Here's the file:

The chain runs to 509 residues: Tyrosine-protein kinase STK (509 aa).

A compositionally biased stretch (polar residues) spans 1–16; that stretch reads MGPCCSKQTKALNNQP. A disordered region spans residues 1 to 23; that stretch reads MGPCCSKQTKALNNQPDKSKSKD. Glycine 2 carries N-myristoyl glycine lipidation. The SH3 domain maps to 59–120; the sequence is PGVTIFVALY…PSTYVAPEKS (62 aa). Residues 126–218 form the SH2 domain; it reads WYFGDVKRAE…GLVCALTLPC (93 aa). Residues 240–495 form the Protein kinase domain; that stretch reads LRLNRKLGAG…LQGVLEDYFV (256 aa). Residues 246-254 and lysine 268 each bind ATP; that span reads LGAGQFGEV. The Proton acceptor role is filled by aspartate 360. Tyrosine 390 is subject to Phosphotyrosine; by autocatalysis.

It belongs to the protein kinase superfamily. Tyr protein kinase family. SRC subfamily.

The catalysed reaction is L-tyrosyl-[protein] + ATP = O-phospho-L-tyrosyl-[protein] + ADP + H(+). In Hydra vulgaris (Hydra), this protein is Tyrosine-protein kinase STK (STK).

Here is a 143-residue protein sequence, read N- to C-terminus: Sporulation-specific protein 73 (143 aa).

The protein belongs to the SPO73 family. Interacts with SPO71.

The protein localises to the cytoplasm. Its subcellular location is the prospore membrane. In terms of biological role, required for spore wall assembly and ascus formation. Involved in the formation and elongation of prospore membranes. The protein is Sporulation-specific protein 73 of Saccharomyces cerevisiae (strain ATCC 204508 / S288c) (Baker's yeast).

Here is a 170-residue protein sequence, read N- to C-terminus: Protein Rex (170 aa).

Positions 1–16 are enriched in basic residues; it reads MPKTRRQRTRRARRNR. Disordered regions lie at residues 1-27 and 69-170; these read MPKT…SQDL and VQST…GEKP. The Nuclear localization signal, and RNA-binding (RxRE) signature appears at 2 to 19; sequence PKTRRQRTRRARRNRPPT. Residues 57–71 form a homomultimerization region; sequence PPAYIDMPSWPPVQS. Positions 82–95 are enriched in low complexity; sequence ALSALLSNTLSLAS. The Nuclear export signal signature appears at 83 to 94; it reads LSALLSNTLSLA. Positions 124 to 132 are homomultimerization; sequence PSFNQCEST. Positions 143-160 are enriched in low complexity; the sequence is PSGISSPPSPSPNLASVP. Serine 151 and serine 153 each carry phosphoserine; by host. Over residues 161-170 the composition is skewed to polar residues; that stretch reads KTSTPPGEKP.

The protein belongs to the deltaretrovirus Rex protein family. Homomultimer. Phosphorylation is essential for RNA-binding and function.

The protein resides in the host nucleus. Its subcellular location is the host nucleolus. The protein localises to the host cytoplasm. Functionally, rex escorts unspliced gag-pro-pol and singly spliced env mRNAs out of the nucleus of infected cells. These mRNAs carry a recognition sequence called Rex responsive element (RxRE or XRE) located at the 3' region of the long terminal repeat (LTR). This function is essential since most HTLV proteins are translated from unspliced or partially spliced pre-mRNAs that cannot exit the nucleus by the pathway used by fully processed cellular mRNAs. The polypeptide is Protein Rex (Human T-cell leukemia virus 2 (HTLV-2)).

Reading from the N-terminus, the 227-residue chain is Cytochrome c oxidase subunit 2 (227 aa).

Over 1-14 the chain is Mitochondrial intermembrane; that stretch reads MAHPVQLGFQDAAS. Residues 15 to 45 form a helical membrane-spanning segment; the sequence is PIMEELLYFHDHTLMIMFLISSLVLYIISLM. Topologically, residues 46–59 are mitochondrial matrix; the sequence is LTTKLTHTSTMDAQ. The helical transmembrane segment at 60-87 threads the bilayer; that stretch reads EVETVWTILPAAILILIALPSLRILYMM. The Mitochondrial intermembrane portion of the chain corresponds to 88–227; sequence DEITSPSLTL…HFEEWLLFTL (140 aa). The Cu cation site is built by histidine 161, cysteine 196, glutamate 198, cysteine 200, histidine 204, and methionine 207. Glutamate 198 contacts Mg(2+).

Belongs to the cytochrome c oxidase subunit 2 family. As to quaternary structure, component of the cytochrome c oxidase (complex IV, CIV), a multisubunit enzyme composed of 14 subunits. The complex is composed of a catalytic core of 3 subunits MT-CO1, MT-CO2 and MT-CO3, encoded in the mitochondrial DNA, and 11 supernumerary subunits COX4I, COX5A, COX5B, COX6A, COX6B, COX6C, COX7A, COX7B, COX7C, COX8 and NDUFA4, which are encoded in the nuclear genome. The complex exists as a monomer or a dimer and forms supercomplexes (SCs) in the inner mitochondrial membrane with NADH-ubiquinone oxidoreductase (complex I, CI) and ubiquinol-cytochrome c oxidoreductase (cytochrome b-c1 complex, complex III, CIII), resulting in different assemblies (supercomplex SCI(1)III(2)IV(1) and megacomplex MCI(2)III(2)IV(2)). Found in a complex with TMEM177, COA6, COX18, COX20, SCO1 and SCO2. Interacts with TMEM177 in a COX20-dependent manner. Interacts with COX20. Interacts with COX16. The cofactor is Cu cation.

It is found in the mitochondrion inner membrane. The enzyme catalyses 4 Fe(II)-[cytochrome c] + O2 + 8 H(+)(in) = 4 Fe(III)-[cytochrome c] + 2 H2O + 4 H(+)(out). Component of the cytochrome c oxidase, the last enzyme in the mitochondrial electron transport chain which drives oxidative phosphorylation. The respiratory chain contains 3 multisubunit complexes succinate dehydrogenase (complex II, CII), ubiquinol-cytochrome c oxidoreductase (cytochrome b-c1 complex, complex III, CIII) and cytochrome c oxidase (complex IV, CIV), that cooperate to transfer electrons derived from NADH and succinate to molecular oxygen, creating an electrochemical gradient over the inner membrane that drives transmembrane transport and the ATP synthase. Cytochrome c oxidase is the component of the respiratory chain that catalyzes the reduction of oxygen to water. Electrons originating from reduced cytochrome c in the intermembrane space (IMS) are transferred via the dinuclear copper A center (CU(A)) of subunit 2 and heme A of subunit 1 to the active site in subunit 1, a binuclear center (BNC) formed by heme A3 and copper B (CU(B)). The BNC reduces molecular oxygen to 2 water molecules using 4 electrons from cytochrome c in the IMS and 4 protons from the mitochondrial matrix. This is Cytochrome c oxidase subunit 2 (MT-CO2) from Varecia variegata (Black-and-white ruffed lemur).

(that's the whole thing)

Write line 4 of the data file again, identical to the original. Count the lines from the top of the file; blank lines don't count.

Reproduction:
The catalysed reaction is L-tyrosyl-[protein] + ATP = O-phospho-L-tyrosyl-[protein] + ADP + H(+). In Hydra vulgaris (Hydra), this protein is Tyrosine-protein kinase STK (STK).